Serial structural and functional assessments of rotator cuff repairs: do they differ at 6 and 19 months postoperatively?

Kyoung Hwan Koh, Mukesh S Laddha, Tae Kang Lim, Jong Ho Park, Jae Chul Yoo
Journal of Shoulder and Elbow Surgery 2012, 21 (7): 859-66

BACKGROUND: Some studies have shown that rotator cuff tendon (RCT) retears occur early after surgery and ultimate failure strength is reached at between 3 and 6 months. However, few clinical studies have been reported to support their theory. The purpose of this study was to determine whether the RCT integrity after repair showed any difference at 6 months and at 19 months postoperatively.

METHODS: Thirty-one patients who underwent complete repair for full-thickness RCT tears that were medium-sized tears or larger and had 2 postoperative follow-up magnetic resonance imaging (MRI) scans were included in this study. Retear, fatty degeneration, and muscle atrophy were evaluated during the first and second MRI sessions. Clinical assessment was performed by use of the American Shoulder and Elbow Surgeons score, Constant score, and pain visual analog scale preoperatively and at the time of the first and second MRI scans.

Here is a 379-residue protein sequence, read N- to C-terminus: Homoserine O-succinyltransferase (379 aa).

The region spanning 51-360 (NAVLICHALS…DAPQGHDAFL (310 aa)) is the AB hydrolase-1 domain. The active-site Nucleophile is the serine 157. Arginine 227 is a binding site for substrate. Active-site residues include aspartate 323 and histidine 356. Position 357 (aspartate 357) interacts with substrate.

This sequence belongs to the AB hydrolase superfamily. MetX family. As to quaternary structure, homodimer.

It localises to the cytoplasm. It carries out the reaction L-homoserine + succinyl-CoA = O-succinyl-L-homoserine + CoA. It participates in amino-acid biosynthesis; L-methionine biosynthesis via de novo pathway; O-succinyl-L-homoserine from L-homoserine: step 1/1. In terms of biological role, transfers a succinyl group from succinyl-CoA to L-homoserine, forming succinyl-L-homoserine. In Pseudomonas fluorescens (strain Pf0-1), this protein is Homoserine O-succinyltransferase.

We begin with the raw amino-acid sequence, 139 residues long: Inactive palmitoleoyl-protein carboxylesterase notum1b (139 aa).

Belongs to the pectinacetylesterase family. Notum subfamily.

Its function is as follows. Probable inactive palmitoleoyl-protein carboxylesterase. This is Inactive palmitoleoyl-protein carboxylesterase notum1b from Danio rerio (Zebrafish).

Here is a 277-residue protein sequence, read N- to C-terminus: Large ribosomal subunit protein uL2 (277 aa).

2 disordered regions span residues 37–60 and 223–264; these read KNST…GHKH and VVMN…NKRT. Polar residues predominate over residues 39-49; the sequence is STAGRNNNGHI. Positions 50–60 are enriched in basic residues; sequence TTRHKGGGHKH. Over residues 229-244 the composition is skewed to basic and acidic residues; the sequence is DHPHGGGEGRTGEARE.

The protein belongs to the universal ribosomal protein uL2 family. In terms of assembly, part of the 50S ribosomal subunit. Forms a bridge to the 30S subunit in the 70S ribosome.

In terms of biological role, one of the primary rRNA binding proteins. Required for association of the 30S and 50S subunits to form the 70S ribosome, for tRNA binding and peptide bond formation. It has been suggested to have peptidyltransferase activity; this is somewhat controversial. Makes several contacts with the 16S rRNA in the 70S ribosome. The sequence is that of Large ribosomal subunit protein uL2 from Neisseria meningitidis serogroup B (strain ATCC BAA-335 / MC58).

RESULTS: The mean time for the two consecutive MRI scans was 5.9 months (range, 3.1-8.3 months) and 19.7 months (range, 10.1-24.3 months). On the first MRI scans, 24 patients had no retear, 5 had partial retears, and 2 had full-thickness retears. In terms of rotator cuff retears, the 2 sets of MRI scans showed exactly the same statuses. The only statistically significant improvement was a reduction in tendinosis on the second MRI scans. In addition, significant improvements in clinical status were observed between the 2 periods.

CONCLUSION: Our study shows that the structural status of RCTs after arthroscopic repair can be assessed at 6 months after surgery. Furthermore, although functional status improved with time after 6 months, the structural status of repaired cuffs remained unchanged.

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